"A mad, remorseful community asks: 'Who did it? Who threw that bomb? Was it a Negro or a white?' The answer should be: We all did." (Charles Morgan Jr.)
On September 15, 1963, in the heat of the Civil Rights Movement, a bomb went off at a Birmingham church, killing four young girls attending Sunday School. The city was in shock. Who would perform such a heinous crime? It had only been a couple of weeks since Martin Luther King Jr.'s successful March on Washington. It seemed like the closer blacks came to achieving their rights, the more racist whites attacked them.
The day following the bombing, as the police searched the rubble of the church, a young white lawyer named Charles Morgan Jr. stood up before a group of businessmen at the Young Men's Business Club and expressed his outrage at the crime which had taken place.
"Four little girls were killed in Birmingham yesterday. A mad, remorseful, worried community asks: 'Who did it? Who threw that bomb? Was it a Negro or a white?' The answer should be: We all did it."
Charles Morgan Jr. was tired of people "getting away with murder". He was tired of seeing the South, which he deeply loved, be taken over by hatemongers. He was tired of the "silent acquiescence of good people who saw wrong but didn't try to right it."
"The 'who' is every individual who talks about the 'niggers' and spreads the seeds of his hate to his neighbour and his son...The who is every governor who ever shouted for lawlessness and became a law violator. It is every Senator and representative who in the halls of Congress stands and with mock humility tells everybody that things back home aren't really like they are. It is courts that move every so slowly and newspapers that timorously defend the law."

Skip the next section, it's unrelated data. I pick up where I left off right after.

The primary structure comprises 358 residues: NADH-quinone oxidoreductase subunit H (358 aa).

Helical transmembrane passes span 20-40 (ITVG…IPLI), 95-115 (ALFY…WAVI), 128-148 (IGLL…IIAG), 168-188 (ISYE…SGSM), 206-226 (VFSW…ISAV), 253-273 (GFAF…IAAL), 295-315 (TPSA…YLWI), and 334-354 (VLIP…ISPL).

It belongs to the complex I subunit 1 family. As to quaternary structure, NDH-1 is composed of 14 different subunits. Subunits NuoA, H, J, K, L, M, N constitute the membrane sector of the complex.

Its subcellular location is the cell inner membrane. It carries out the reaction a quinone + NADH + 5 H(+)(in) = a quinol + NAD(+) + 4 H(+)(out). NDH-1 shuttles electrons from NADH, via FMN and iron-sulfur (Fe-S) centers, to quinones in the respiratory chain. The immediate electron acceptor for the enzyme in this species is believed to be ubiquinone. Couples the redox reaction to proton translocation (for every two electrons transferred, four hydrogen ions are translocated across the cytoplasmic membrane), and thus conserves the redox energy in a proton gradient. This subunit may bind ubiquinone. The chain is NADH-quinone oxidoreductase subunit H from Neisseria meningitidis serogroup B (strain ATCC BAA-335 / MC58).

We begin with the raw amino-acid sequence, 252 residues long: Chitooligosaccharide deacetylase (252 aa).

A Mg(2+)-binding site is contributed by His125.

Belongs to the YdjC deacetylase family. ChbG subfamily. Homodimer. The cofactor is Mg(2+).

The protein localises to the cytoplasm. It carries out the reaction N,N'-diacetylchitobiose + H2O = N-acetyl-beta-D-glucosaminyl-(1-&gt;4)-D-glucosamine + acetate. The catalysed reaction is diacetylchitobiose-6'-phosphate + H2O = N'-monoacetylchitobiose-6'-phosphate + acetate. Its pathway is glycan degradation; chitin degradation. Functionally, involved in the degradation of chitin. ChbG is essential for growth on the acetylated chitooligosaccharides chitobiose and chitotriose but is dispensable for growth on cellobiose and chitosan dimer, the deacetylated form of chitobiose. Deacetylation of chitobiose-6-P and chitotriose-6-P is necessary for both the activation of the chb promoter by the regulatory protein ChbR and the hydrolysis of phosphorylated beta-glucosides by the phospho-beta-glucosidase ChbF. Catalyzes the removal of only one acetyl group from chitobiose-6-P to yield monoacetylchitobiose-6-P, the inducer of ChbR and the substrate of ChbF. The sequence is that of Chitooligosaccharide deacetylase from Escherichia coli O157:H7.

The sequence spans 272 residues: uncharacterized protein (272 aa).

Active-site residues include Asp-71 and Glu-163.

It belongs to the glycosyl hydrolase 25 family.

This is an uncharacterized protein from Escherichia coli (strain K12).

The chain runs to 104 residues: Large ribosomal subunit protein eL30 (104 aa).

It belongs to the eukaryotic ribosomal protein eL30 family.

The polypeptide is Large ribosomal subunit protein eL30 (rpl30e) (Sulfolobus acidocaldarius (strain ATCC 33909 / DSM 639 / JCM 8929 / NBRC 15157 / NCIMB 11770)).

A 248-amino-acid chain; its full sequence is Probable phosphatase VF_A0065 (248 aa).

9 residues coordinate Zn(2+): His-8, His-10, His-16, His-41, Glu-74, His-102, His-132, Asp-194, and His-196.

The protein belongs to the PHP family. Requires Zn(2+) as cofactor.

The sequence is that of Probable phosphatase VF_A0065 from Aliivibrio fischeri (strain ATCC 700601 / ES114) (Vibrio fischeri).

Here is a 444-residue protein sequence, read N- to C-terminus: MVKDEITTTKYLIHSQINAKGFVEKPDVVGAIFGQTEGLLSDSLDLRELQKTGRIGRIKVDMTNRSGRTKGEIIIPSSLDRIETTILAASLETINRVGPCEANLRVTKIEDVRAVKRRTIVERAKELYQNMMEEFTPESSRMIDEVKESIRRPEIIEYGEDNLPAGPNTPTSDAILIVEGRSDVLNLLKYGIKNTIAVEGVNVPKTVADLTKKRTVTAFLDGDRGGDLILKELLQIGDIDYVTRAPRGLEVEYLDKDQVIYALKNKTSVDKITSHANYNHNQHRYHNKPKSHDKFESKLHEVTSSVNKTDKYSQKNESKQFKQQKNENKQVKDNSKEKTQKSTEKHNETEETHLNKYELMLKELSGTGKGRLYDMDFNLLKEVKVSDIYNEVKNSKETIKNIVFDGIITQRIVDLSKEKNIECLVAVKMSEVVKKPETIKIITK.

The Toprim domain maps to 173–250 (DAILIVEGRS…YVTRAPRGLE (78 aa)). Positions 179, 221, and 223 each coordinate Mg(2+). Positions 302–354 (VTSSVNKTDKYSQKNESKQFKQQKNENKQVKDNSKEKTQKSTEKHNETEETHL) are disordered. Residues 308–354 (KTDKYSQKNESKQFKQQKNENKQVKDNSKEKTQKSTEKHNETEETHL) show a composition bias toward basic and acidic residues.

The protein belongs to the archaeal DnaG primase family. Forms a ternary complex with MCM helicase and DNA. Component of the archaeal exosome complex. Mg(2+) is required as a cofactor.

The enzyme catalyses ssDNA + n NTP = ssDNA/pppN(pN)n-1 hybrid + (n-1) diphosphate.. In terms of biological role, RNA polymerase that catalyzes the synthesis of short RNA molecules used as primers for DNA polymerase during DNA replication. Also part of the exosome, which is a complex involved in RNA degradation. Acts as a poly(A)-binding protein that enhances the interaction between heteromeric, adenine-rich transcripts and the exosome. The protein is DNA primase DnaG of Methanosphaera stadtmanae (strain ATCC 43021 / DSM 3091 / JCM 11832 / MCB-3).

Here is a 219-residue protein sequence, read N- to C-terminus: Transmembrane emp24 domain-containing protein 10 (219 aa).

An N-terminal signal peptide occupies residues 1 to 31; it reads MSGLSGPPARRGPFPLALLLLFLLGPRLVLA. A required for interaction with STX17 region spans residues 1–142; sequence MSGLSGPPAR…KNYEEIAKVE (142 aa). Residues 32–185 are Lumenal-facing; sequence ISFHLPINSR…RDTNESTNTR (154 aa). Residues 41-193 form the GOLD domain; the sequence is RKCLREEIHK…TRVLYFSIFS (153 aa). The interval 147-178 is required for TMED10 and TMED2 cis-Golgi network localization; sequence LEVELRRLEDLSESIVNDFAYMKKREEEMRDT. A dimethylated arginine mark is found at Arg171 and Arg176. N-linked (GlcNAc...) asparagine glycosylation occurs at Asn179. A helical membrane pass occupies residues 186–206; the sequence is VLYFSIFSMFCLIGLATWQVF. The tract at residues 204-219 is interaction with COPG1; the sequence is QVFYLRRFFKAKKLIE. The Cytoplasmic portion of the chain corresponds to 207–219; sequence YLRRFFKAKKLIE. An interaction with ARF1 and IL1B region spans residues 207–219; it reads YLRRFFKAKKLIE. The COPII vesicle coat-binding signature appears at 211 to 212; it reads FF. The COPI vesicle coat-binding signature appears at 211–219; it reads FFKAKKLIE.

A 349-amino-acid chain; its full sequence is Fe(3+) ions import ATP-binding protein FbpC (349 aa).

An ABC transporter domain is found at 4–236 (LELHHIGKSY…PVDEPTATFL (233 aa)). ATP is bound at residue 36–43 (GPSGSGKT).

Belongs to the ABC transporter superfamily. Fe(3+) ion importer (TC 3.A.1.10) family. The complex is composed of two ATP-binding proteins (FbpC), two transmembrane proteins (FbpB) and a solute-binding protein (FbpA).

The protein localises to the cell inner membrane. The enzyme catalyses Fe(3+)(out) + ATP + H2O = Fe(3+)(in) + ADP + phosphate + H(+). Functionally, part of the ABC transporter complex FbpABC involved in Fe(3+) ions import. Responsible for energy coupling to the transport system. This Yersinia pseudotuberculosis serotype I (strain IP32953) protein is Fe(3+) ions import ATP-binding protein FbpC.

Charles Morgan Jr. attended the University of Alabama where he studied law. He was at the centre of the storm living in Alabama in the 1950's and 1960's. He was active in state politics.
"Yesterday, when Birmingham , which prides itself of the number of churches, was attending worship services, a bomb went off and an all white police force moved into action, a police force which has been praised by city officials at least once a day for a month or so. A police force which has solved no bombings. A police force which many Negroes feel is perpetuating the very evils we decry."
Charles Morgan Jr. suffered for his remarks. The phone calls started immediately, threatening his wife and son. One caller described every place his family had been in the space of a day. The threats became so real that Charles was forced to flee the state. Here are his final remarks:
"Those four little Negro girls were human beings. They had lived their fourteen years in a leaderless city: a city where no one accepts responsibility, where everybody wants to blame someone else."
Note: For more information about the Birmingham Church Bombing, visit http://alinefromlinda.blogspot.ca/2012/05/ballad-of-birmingham.html.